Award Category

Social Sciences

Publication Date



Political instability and internal conflict impact the lives of thousands every single day. Understanding when and why these conflicts occur has been the focus of governments, nongovernmental organizations, and scholars for years. Predicting internal conflict was originally qualitative in nature, based on the advice and predictions of regional and country experts. More recently, as computational technology has become more widely used and effective, the efforts at predicting internal conflict have become more quantitative. This paper builds off the work of prior scholars to explore the impact of technology on internal instability. A logit model is used to test the effect of particular independent variables – specifically cell phone and internet users – on internal instability during the Arab Spring. The results show that political factors and technology are significant in explaining internal instability during the Arab Spring, while economic factors had little statistical significance or impact on the predictive probability of the model. Access to, and the use of technology will only continue to grow. As it does, it is vital that governments, NGOs, and scholars acknowledge its growing role in driving social and political movements and its impact on internal instability.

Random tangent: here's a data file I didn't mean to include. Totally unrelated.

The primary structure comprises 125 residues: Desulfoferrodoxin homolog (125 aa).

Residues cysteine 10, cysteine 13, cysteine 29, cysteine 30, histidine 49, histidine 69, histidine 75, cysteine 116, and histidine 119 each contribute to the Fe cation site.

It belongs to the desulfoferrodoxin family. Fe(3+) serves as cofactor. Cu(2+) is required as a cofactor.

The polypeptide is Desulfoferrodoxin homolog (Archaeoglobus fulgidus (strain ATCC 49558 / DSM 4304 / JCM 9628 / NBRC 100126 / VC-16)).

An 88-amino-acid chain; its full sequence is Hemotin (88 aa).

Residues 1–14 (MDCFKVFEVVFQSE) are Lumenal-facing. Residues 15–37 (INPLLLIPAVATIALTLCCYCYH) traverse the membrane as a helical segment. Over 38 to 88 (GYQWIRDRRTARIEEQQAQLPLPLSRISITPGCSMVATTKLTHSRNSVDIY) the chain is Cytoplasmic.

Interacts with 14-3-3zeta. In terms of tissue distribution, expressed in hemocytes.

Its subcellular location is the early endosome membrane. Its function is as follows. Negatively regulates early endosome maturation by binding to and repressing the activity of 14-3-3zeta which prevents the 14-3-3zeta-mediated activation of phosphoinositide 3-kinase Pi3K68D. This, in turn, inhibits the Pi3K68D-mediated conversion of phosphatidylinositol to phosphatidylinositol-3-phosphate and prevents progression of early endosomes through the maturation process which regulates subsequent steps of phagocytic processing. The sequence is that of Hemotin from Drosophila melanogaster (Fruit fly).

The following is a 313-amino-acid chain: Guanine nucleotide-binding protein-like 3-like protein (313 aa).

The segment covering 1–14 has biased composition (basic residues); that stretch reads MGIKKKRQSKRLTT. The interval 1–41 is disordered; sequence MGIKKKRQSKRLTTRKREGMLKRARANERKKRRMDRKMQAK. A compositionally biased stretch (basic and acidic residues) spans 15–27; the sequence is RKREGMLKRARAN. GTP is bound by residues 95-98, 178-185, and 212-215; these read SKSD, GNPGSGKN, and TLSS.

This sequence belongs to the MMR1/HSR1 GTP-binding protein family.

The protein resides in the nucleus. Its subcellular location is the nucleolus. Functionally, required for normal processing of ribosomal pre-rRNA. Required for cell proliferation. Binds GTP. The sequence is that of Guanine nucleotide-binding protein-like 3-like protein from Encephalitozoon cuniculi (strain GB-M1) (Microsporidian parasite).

Faculty Advisor

Kate Stirling


Economics 411: Senior Thesis Seminar